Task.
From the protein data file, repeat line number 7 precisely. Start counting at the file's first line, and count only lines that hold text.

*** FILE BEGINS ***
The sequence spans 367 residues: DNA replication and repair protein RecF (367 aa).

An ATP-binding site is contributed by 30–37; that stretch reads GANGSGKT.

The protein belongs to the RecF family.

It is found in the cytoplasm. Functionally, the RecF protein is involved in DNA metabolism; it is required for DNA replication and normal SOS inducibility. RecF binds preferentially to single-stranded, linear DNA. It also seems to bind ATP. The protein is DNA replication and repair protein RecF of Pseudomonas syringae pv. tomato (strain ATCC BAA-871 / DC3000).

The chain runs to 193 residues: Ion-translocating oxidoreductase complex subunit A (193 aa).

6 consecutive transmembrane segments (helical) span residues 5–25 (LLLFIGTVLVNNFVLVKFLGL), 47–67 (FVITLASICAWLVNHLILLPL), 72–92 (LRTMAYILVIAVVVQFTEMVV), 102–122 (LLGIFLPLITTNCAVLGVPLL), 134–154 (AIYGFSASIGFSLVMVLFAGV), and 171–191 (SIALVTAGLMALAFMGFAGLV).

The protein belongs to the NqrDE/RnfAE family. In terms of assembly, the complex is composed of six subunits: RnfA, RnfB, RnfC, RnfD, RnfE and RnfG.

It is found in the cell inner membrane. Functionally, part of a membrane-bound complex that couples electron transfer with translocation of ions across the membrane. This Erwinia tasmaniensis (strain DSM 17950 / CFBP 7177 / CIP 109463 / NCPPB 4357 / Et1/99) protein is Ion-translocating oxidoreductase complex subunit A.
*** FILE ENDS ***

The protein belongs to the NqrDE/RnfAE family. In terms of assembly, the complex is composed of six subunits: RnfA, RnfB, RnfC, RnfD, RnfE and RnfG.